However, it is thanks to this system that Nicolas Maduro’s government will be able to face the Covid 19 threat. From the very first days, a major investigation was launched through the Internet application of the Homeland System. On 23 March, 10,965,969 Venezuelans had responded to the state health census. 21,801 Venezuelans reported experiencing flu-like symptoms. In return, 13,808 doctors were mobilized (mostly Venezuelans, but also Cuban doctors, as in Italy) to go to their homes to diagnose complainants. As of 22 March, 17,550 people had been examined in this way. 77 people were diagnosed positive at Covid 19, and were transferred to care centres set up for this purpose. While private insurances refused to cover medical expenses related to Covid 19, the Venezuelan State will take care of each of the patients free of charge. Their families or relatives the infected persons shared containment with were placed in isolation for 14 days in order to determine whether they had been contaminated. There are currently no deaths related to Covid 19 in Venezuela.
On March 23, 2020, the government announced that, by means of Chinese assistance, it will have two million tests for Covid 19, and that it will use chloroquine treatment to cure sick people. This anti-malarial drug had had convincing results in China before French professor Didier Raoult perfected the treatment protocol. The French will surely appreciate knowing that Venezuelans will be able to use this treatment while, at the same time, French health authorities are dragging their feet, and most of the media have been pouring a torrent of mud on the Marseille doctor for a long time.
Beyond Venezuelan health policy, which everyone can assess by comparison with their own country’s protocols, Venezuelans rely on a formidable network of grassroots organizations. From the very first days, when private pharmacies increased the price of masks and hydro-alcoholic gel by 1000%, neighbourhood organizations began to make masks to distribute free of charge in their neighbourhood communities. In many communes and communal councils, health committees take a census of people, organize solidarity, food distributions and transmit the necessary information on the disease. Whether in working-class neighbourhoods, in socialist communes, or in the 2.5 million public housing units built by the Bolivarian Revolution between 2011 and today, social relations are the cement in the fight against the pandemic.
Unlike in France, the notion of “living” in many territories of Venezuela is part of the common organization of space and collective decision-making. The notion of confinement is therefore experienced differently, and calls us in the West to question the non-existence of common construction in our neighbourhood relations.
Venezuela has already experienced an institutional crisis that has been overcome. Today, President Maduro’s call for containment is respected by all sectors, while Juan Guaido continues to clown around from his hotel room. France, for its part, is plunged into a crisis of legitimacy. The political authority of the State having been publicly challenged by the moral authority of the infectiologist Didier Raoult. Already, local elected officials are refusing to count the dead while waiting for the green light from the French state. Thus, the mayor of Nice, Christian Estrosi, decided to abandon the protocol ordered by the State to follow in the footsteps of the Marseilles professor in his city’s university hospital. While Venezuela is united behind the revolutionary state, France seems to be returning to the feudal system.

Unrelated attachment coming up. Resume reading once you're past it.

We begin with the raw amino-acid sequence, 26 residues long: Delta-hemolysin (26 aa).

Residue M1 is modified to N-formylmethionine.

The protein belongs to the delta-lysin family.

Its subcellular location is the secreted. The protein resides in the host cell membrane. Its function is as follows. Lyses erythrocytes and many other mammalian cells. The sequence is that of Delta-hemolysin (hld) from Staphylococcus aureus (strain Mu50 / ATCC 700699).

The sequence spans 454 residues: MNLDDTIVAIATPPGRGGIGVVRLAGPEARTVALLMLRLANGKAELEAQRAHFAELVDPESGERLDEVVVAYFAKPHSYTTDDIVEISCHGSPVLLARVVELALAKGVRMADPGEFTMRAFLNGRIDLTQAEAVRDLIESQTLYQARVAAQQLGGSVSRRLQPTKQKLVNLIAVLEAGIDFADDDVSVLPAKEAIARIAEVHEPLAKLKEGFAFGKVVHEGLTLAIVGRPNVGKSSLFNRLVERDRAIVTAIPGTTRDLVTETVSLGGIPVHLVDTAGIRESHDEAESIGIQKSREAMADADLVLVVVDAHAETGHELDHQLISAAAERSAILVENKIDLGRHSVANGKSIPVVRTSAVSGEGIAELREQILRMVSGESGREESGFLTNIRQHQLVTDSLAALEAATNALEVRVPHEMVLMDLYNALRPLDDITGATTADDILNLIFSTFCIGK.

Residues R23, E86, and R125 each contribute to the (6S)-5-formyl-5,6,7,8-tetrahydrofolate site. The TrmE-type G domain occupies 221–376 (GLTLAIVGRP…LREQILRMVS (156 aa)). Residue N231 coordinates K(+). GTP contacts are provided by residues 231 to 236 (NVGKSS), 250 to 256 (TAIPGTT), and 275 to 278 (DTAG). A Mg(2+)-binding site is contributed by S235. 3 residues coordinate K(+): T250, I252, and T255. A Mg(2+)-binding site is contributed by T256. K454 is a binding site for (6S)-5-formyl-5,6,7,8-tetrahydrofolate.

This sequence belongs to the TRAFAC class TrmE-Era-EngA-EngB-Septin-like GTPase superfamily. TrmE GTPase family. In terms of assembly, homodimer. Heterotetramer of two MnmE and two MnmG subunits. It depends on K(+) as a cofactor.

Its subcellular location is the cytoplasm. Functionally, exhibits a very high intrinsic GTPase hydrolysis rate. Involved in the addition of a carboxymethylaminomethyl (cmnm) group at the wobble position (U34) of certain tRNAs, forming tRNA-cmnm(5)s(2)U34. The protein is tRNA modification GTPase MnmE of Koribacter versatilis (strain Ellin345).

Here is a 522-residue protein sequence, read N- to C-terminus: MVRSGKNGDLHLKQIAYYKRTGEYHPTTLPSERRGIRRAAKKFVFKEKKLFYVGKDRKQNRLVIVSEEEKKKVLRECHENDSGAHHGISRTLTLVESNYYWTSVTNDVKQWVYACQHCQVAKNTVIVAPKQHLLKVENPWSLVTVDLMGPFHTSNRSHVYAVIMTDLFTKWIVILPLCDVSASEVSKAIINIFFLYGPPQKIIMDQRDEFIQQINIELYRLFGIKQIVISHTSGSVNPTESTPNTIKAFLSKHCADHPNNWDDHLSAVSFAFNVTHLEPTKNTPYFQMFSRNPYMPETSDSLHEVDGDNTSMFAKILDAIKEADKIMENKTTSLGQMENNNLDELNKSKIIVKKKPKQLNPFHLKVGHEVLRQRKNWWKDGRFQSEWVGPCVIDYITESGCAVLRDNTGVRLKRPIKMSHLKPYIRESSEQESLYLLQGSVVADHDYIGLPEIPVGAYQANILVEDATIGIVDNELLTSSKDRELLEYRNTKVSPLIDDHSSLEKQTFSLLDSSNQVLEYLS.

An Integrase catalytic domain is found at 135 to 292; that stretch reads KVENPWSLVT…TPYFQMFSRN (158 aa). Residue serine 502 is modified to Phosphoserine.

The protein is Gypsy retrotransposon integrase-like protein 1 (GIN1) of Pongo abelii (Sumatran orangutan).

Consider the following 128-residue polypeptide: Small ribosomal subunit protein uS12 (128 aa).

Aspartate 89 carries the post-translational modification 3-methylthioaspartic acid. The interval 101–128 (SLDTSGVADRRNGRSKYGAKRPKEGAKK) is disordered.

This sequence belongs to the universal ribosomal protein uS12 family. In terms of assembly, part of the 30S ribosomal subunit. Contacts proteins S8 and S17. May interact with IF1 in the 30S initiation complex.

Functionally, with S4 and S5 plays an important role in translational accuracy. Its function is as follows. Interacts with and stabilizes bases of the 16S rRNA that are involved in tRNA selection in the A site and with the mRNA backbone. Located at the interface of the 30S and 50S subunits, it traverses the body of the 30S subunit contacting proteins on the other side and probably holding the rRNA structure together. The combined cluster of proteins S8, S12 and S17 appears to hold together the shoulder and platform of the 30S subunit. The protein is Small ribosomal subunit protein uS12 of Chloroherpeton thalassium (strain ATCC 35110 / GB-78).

Stock shortages in French stores, speculation and price rises for a number of products, thefts of protective masks (and perhaps tomorrow the black market if the confinement continues) are some of the symptoms of the economic war that Venezuela has been experiencing for several years. Unlike France, Venezuelan citizens are already prepared for this kind of situation, and have developed collective solutions to make up for the shortages.
Finally, Venezuelans have been accustomed to media and psychological warfare for several years. They know that when information comes from the commercial media, they should not dwell on it for a minute. In France, if Professor Raoult’s studies are confirmed, the media system will have to be held accountable for treating the Marseilles doctor as a charlatan. As is often the case, Le Monde and its “decoders” have been awarded the prize of disinformation for having maintained that the chloroquine treatment in Marseilles was a fake news.
While several countries have already adopted this treatment as a matter of urgency (China, Venezuela, United States, Argentina…), the French media have already been jointly responsible for thousands of infections and hundreds of deaths. The Venezuelans already know how to react to this propaganda system and to psychological operations. Here in France, we are barely learning, and we will not forget.
Once again, the media and academic hacks are waiting to see how the Bolivarian Revolution will succumb to the Covid 19 pandemic. They might well have to chafe for quite some time yet and spend their quarantine drowning in bitterness.
As Emmanuel Macron said, “the day after will not be a return to the day before. Many certainties and convictions will have to be challenged”. Let us hope that those who have been contaminated by the virus of disinformation about Venezuela, do not ignore the recommendations of the French president.